Down on the corner [Louisville Magazine]

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This article appears in the May 2011 issue of LouisvilleMagazine. To subscribe, please visit loumag.com.

 

It’s hard to imagine a place truer to the “neighborhood restaurant” concept than Hammerheads. Walkers ambling down Swan Street stop out front to chat and, if the picnic tables near the massive curbside smoker aren’t occupied, take a seat and grab a drink. Those who descend the front stairs into the belowground restaurant greet others with easy familiarity, perching at the long bar or captaining a table with an implied air of ownership.

 

“There are older people who’ve told us they came here in the 1950s, when it was the Dugout,” says Adam Burress, who co-owns Hammerheads with Chase Mucerino. The veteran chefs both logged time at Seviche, Jeff Ruby’s Steakhouse and Blu Italian Grille before venturing out on their own last December. “A lot of the people you see hanging outside are friends of ours, and that really reflects t

he vibe of who we are,” Burress says. “It’s a laid-back place to just come and chill.”

 

Maybe in the dining room, but unlikely in the kitchen. Inattention to detail never creates good food, and it’s easy to see and taste serious effort in most every dish here. Flavors are bold and presentations are clever without being crazy.

 

The PBLT sandwich ($6) is a good example of both. Thick slices of smoked pork belly, dressed simply with lettuce, tomato and a mild aioli, are collected between slices of nicely browned Texas toast, all of which elevates this standard to another level. The pan-seared smoked-cheddar grit cake ($6) also added a new dimension to a potentially pedestrian dish. Served with a zesty barbecue vinaigrette atop a bed of spring greens, the otherwise starchy slab was a delightful vegetarian option quickly gobbled up by our three-person party. Same for the smoked duck tacos ($9), easily my favorite Hammerheads dish. Thin slices of duck were perfectly smoked and served on pairs of soft white-corn tortillas moistened under a drizzle of bright lime aioli, studded with pico de gallo and speckled with cilantro. 

 

Other dishes were equally ambitious, though not as well-executed. The barbecued lamb ribs ($9 half rack, $16 whole rack) were incredibly tender and smoky but surprisingly salty. Just the opposite were the crispy macaroni and cheese balls with hollandaise ($7). Nicely fried orbs of panko-coated macaroni and cheese lacked seasoning and were lightly laced with a sauce more akin to mayonnaise than the promised buttery hollandaise. Though piping hot, crunchy and fresh, the smoked catfish ($8) didn’t bear even a wisp of smoke.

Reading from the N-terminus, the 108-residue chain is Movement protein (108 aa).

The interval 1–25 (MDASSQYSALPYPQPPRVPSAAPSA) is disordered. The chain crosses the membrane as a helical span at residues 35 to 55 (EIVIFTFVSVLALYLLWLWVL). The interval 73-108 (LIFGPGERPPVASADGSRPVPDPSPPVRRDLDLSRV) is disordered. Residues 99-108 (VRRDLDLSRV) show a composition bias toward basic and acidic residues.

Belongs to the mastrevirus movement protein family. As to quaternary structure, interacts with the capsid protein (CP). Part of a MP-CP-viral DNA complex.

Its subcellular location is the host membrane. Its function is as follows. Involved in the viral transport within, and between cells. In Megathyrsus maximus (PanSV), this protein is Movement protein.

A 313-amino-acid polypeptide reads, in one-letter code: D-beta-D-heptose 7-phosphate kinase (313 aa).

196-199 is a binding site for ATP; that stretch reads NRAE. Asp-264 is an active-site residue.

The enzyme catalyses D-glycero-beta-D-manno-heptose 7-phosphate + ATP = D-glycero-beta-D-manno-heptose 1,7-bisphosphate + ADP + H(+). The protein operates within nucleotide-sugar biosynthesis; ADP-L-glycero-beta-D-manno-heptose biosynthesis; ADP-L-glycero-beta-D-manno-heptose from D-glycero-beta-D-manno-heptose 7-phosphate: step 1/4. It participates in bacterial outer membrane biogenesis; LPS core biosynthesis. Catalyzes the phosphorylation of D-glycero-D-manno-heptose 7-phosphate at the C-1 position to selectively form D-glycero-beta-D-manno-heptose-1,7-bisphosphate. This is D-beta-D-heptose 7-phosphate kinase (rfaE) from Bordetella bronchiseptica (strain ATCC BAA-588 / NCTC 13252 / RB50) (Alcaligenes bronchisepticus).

The venison burger ($11) stirred a debate among my group one night: One really liked it, another thought it fine and I wasn’t crazy about it. The patty’s density was firmer than meatloaf, which isn’t uncommon with ground lean meats, and an assertive combination of seasonings overwhelmed the meat’s delicate flavor. The house-made chorizo burger ($8) was better: flavorful and tender but still richly seasoned for my tastes.

 

Too full to try dessert on my first visit, I left room on the follow-up for the bacon brownie ($3). Oven-warmed just short of gooey, the brownie was capped with bits of bacon whose flavor unfortunately disappeared amid the dense chocolate, dulling the sweet-salty-smoky interplay I’d anticipated.

 

Hammerheads definitely lives up to its owners’ aim of being no-frills relaxed. Were you merely interested in a cold microbrew and a snack, the hand-cut fries would more than satisfy. On one visit we chose an order lashed with vibrantly fragrant truffle oil ($5), and on a return trip we got two: one seasoned with slightly sweet Grippo’s spices ($4) and another tossed in garlic and herbs ($4). Most items arrive not on china but on borderless wood slabs (reminiscent of “sandals” used for sushi in Japanese restaurants) that encourage sharing. Other than sandwiches, many dishes would work perfectly as tapas.

 

Burress said he and Mucerino wanted “to start small with our first restaurant and get our feet wet showing Louisville what we can do.” Indeed, the place might hold 60 patrons cozily, which definitely adds to its rec-room charm. And if the business pace remains steady, their next goal is likely a done deal. “If we do well like I hope,” Burress adds, “then we’ll upgrade later.”

About Steve Coomes
I'm a freelance food and restaurant writer, a native Louisvillian, married and a father of one son. I'm a restaurant veteran who figured out it's better to write about the business than work in it. I'm an avid reader and love to entertain friends at home.
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